Park information is available on the Arizona State Parks website
. Parking is available near the trailhead, but can fill up at popular times of year (such as wildflower season). Ramadas and picnic tables are also available near the trailhead, and most ramadas have water spigots.
There are sections of loose rock and large rocks, particularly on the last bit of climb up to the saddle.
The Calloway Trail departs from near the Mesquite Ramada on the Harrington parking loop, gently climbing through desert terrain, and passing a small outdoor amphitheater. Alternatively (and shortening the distance by 0.1 miles), it can also be accessed the same trailhead as the Hunter Trail
(to the top of Picacho Peak) by following a connector trail east down into and across a small wash.
From this point, the trail climbs steadily up to a saddle between Picacho Peak and a smaller peak to the north. It's not a long run by any means, and in cool weather even families with small children can be seen on this trail. There are sections with fairly steep climbs, though, and in some places the trail requires stepping up over large rocks.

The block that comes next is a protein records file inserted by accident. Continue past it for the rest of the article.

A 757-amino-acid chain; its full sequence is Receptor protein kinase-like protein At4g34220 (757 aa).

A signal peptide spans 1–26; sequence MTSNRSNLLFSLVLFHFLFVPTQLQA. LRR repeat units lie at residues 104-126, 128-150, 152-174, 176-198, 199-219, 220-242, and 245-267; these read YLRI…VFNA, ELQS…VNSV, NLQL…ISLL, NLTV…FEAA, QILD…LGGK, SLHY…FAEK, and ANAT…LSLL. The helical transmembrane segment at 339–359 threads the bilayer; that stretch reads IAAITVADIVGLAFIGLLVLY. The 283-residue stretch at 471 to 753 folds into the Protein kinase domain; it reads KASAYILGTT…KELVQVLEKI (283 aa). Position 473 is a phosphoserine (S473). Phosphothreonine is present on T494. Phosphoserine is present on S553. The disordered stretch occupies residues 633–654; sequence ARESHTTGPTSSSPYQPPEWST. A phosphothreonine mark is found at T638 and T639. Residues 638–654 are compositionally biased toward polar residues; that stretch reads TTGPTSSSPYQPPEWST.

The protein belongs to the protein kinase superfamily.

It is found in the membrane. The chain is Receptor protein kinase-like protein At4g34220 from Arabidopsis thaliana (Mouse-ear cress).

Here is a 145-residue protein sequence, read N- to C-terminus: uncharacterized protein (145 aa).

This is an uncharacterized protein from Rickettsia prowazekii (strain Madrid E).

The end of the trail is an overlook with a view to the south and east, just past the top of the little saddle. This overlook provides a nice view of the Tortolitas and Catalinas, with the interstate winding away below. It may not be as dramatic as the view from the top of Picacho Peak itself, but if your time, preparation, or running ability are not up to the Hunter Trail
, this can still be an enjoyable option.
In the spring, a wide variety of wildflowers (poppies, lupine, brittlebush, and more) can be found on and around this trail. Sightings of desert critters are always possible.